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SPIVA After-Tax Scorecard: The Effect of Taxes on Indices and Active Funds

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Joseph Nelesen, Ph.D.

Senior Director, Index Investment Strategy

S&P Dow Jones Indices

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Tim Edwards

Managing Director and Global Head of Index Investment Strategy

S&P Dow Jones Indices

Contributor Image
Davide Di Gioia

Director, Index Investment Strategy

S&P Dow Jones Indices

Contributor Image
Grace Stoddart

Quantitative Associate, Index Investment Strategy

S&P Dow Jones Indices

Summary

“Should five per cent appear too small,

be thankful I don't take it all.”

“Taxman”, George Harrison

Since 2002, S&P Dow Jones Indices has evaluated index versus active fund performance through the SPIVA Scorecards.  In this report, we revisit the broad U.S. domestic equity categories with an additional layer of analysis, comparing the putative after-tax performance of indices and active funds

The average cumulative effects of taxes on investor returns are summarized in Exhibit 1 for the Large-Cap Core fund category.  After tax, the median active fund trailed the S&P 500® over every time horizon, by up to 3.5% annually (see Exhibit 1).

SPIVA After-Tax Scorecard - Exhibit 1

Introduction

A passive, capitalization-weighted approach to equities can require a counterintuitive degree of patience: stocks are never excluded the S&P 500 just for being too expensive.  Instead, stocks with market-beating price increases are—all else remaining equal—provided with increasing weights.  This fact is often criticized by proponents of a more active approach, who point to their ability to sell overpriced securities when profit-taking is more prudent than passivity.  However, 20 years of S&P Dow Jones Indices’ SPIVA Scorecards collectively attest that the ability to consistently identify the right time to sell in order to “beat the market” is relatively rare.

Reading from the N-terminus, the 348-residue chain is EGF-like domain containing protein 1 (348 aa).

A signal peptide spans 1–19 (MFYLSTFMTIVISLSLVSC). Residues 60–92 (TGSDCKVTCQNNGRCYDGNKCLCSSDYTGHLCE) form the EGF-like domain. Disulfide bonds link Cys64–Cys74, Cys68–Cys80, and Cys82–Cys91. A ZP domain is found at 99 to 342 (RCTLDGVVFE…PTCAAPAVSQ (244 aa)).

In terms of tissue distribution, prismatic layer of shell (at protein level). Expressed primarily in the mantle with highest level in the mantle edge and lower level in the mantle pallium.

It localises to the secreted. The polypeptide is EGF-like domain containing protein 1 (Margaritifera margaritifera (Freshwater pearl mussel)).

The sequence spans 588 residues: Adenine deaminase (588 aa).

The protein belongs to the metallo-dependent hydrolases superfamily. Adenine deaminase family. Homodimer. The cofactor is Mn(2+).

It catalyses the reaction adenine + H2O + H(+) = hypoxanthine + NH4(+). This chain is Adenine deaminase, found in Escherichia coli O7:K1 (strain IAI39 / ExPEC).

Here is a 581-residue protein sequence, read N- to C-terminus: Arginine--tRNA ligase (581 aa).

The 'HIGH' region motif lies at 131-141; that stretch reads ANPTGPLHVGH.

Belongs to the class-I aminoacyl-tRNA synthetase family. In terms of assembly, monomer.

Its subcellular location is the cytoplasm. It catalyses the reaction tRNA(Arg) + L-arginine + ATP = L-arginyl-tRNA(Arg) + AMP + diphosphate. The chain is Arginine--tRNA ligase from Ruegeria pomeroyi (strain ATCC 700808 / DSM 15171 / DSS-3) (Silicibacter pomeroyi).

But the difficulty of successful market timing and stock picking are not the only factors in favor of the patience encoded in indices like the S&P 500.  Further grounds may be provided by considering that even the sale of long-held profitable positions can invite unwelcome tax consequences, while the gains from short-term trading activity are normally diminished by a yet higher tax rate.  Accordingly, it might seem reasonable to conjecture that outperforming broad, capitalization-weighted indices might prove even harder after accounting for the tax consequences of active trading.    

The existence of a common standard for reporting after-tax returns in U.S. mutual funds provides a way to test this conjecture and the motivation for this report, which extends the traditional SPIVA Scorecards to include after-tax comparisons for selected categories.  Exhibit 2 highlights selected statistics from the later detail, confirming the relatively high long-term after-tax underperformance rates for actively managed U.S. domestic equity mutual funds.

SPIVA After-Tax Scorecard - Exhibit 2

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SPIVA Japan Mid-Year 2023

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Maya Beyhan

Senior Director, ESG Specialist, Index Investment Strategy

S&P Dow Jones Indices

Contributor Image
Joseph Nelesen, Ph.D.

Senior Director, Index Investment Strategy

S&P Dow Jones Indices

Contributor Image
Davide Di Gioia

Director, Index Investment Strategy

S&P Dow Jones Indices

Since the first publication of the S&P Indices Versus Active (SPIVA) U.S. Scorecard in 2002, S&P Dow Jones Indices has been the de facto scorekeeper of the ongoing active versus passive debate.

The SPIVA Japan Scorecard measures the performance of actively managed funds offered in Japan against their respective benchmarks over various time horizons, covering large-, mid- and small-cap segments, as well as international and global equity funds.

Mid-Year 2023 Highlights

It was a challenging first half of 2023 for active management, as over one-half of funds underperformed their benchmarks in all but one of our reported categories.

For domestic Large Cap funds, 91% trailed the S&P/TOPIX 150, while Japanese Mid-/Small-Cap funds were the exception, with an underperformance rate of 48%.

SPIVA Japan: Exhibit 1

  • The S&P/TOPIX 150 posted 25.5% in the first six months of 2023, and 90% of Japanese Large-Cap funds underperformed the index over the period.
  • International Equity funds, which was the category with the lowest underperformance rate in 2022 (42%), had the highest underperformance rate in the first half of 2023 (91%). At the five-year horizon, 99% of active managers in this category lagged their benchmark.
  • Results for active managers were better in the Japanese Mid-/Small-Cap funds category, where 48% of actively managed funds underperformed the S&P Japan MidSmallCap in the first six months of 2023. These relatively better results were maintained in the long-term record of actively managed Japanese Mid-/Small-Cap funds, with 61%, 54% and 47% underperforming over the 3-, 5- and 10-year periods, respectively.